Vaccine mRNA vaccine messenger RNA), Vaccine Pfizer / BioNtech, Moderna are mRNA vaccines. The mRNA vaccine is also called the messenger vaccine. When the vaccine is injected into the body, the vaccine contains an object from the SAR-COV2 virus that will travel to the cell and the cell will produce a harmless foreign protien or "mutant protein" that carries the virus's seal. there. After our cells make those protein copies, they destroy the genetic material from the Covid-19 vaccine and leave only this mutant protein powder. Our body will detect this foreign protein and present it to T lymphocytes and B lymphocytes will remember this antigen marker and produce antibodies against the Covid-19 virus if we are infected. disease in the future.

Mechanism of action of vaccine mRNA:


  • The protein subunit vaccine, which consists of harmless fragments (proteins) of the virus that cause the COVID-19, instead of the entire pathogen. After being vaccinated, our bodies recognize that the protein should not be there and make T lymphocytes and antibodies, which will remember how to fight the COVID-19 virus if we become infected. Future.



  • Vaccine Vector or recombinant vector vaccine, Vaccine AstraZennca, Johnson & johnson, Sputnik V are vaccine vectors. How the vector vaccine works is that it contains a modified version of a virus that is different from the COVID-19 pathogen, eg Adenovirus. The inside of the modified virus cell contains material from the COVID-19 pathogen virus. This material is known as a "virus vector". After the viral vector enters our cells, the genetic material provides the cell's instructions to make its own proteins with the COVID-19 virus. Using these instructions, our cells make copies of those proteins. This prompts our bodies to make T and B lymphocytes remember how to fight the virus if we become infected in the future.

Mechanism of action of the vector vaccine:


Some COVID-19 vaccines require more than one dose

To get the full immunizations, you will need two doses for some COVID-19 vaccines.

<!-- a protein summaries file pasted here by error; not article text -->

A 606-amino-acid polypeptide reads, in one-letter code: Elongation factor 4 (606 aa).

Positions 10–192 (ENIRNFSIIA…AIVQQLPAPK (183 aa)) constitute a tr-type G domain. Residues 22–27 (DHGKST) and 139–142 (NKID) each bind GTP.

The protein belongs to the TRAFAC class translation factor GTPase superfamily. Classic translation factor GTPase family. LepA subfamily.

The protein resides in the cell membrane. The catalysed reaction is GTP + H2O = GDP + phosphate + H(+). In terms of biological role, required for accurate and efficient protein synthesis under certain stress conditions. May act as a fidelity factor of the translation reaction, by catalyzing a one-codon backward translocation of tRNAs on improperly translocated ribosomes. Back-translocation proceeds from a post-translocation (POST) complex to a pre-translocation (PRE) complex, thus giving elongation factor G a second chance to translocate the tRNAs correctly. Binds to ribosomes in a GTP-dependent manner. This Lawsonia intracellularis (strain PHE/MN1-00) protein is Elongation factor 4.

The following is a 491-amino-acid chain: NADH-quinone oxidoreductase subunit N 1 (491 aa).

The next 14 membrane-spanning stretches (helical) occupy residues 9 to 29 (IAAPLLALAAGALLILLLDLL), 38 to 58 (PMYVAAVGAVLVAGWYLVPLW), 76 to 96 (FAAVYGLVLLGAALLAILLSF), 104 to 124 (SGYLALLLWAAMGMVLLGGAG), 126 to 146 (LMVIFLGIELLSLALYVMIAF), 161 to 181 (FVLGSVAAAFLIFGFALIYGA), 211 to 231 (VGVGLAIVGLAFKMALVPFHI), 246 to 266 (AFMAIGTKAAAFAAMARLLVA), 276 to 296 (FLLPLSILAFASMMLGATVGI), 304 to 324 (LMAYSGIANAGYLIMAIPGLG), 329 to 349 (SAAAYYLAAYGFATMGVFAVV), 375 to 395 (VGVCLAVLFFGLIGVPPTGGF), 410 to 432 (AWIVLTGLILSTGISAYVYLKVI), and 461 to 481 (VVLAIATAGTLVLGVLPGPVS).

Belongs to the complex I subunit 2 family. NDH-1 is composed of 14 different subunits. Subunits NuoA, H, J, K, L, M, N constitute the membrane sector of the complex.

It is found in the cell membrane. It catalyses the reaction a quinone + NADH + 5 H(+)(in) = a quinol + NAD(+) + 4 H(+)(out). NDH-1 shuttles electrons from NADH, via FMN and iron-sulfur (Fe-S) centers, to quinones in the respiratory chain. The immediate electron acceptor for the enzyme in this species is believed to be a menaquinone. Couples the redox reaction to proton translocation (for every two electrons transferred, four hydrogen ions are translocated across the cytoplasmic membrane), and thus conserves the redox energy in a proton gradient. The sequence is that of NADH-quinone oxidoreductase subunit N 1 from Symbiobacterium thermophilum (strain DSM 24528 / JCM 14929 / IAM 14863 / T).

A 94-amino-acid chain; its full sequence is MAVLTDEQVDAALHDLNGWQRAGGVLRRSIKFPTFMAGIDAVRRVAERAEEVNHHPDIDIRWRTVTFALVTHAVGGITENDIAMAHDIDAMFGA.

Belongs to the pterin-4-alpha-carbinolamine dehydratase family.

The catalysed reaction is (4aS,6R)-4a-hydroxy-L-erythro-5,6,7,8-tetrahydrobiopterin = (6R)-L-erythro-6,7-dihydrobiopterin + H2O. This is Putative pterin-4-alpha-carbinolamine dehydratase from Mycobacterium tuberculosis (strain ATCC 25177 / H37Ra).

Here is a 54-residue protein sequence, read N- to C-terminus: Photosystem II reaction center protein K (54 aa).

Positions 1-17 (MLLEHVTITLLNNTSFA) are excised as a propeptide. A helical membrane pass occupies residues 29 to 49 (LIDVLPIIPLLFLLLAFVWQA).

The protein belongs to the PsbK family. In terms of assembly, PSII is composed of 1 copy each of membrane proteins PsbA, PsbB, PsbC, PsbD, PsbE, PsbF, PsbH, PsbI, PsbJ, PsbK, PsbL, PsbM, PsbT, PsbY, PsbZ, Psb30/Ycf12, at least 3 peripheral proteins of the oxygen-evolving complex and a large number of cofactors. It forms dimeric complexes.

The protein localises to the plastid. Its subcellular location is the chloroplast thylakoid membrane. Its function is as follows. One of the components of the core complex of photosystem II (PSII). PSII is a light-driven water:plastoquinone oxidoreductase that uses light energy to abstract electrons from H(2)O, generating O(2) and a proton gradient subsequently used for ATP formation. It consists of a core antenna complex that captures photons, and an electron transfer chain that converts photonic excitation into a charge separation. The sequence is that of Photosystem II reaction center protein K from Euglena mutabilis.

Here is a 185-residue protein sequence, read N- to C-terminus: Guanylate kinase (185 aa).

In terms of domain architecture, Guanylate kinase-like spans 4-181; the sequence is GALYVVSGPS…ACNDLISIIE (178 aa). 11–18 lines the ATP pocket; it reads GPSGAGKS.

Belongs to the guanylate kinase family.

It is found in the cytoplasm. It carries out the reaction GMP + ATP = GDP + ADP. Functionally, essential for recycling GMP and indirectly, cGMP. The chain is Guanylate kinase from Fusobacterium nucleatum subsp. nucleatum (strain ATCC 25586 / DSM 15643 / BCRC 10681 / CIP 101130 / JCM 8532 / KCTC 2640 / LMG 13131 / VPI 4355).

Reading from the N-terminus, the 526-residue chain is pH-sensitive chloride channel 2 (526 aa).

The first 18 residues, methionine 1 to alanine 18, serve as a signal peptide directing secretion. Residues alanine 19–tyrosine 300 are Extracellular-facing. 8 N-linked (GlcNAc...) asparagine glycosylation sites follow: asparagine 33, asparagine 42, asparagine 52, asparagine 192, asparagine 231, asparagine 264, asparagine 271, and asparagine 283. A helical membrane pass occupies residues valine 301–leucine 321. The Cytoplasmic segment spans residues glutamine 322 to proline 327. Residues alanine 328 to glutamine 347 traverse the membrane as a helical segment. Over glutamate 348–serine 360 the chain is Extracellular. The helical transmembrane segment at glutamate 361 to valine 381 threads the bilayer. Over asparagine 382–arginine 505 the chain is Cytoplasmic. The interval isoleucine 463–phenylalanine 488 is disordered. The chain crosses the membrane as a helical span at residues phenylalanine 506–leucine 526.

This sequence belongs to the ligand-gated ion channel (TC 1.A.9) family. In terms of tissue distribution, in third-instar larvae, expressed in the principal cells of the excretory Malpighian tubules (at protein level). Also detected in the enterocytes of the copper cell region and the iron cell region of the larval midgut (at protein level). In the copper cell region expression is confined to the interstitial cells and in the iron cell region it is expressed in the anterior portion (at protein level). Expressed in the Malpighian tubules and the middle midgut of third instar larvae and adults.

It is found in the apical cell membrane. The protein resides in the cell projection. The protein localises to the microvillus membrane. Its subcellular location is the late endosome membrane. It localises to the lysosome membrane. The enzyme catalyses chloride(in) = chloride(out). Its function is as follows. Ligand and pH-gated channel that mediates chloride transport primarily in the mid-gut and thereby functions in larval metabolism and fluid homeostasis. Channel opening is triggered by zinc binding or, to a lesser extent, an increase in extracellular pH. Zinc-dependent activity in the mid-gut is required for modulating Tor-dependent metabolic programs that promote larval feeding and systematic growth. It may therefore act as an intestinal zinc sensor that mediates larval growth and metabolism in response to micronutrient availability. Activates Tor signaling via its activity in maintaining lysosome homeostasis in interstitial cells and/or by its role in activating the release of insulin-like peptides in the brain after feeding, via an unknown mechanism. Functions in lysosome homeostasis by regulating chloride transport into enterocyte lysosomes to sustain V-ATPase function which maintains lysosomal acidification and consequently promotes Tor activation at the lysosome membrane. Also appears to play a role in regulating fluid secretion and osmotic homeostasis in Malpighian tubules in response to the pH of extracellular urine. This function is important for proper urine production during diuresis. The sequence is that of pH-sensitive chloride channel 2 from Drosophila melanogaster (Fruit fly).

If you get the COVID-19 vaccine that requires two doses, you are considered to have been fully immunized only two weeks after the second dose. The COVID-19 vaccine from Pfizer- BioNtech and Moderna, AstraZennca requires two doses.

If you get the COVID-19 vaccine that requires one dose, you are considered to be fully vaccinated two weeks after the shot is given. The COVID-19 vaccine from Johnson & Johnson's Janssen requires a single injection.
If you have had the injection for less than two weeks or still need a second dose, then you are NOT fully protected. Continue to take all preventive steps until complete vaccination (two weeks from the last dose).


Getting a vaccine is one of the many things we can do to protect ourselves and others from COVID-19. Protection from COVID-19 is especially important for some people, as COVID-19 can cause serious illness or death.

Preventing a pandemic requires using all the tools available. The vaccine works with our immune system to make your body ready to fight covid -19 if you are exposed. After we have been fully vaccinated against the Covid-19 room, we can begin to do some of the things that we have had to stop due to the pandemic. However, we are still looking at the effect of a vaccine on the spread of COVID-19. Once fully vaccinated against COVID-19, we should also continue to take precautions (5K) in public or when you are around unvaccinated people from more than one household. family.

Getting COVID-19 vaccination and following the CDC recommendation to protect yourself and others provides the best protection against COVID-19.

The article has references from WHO and CDC US documents.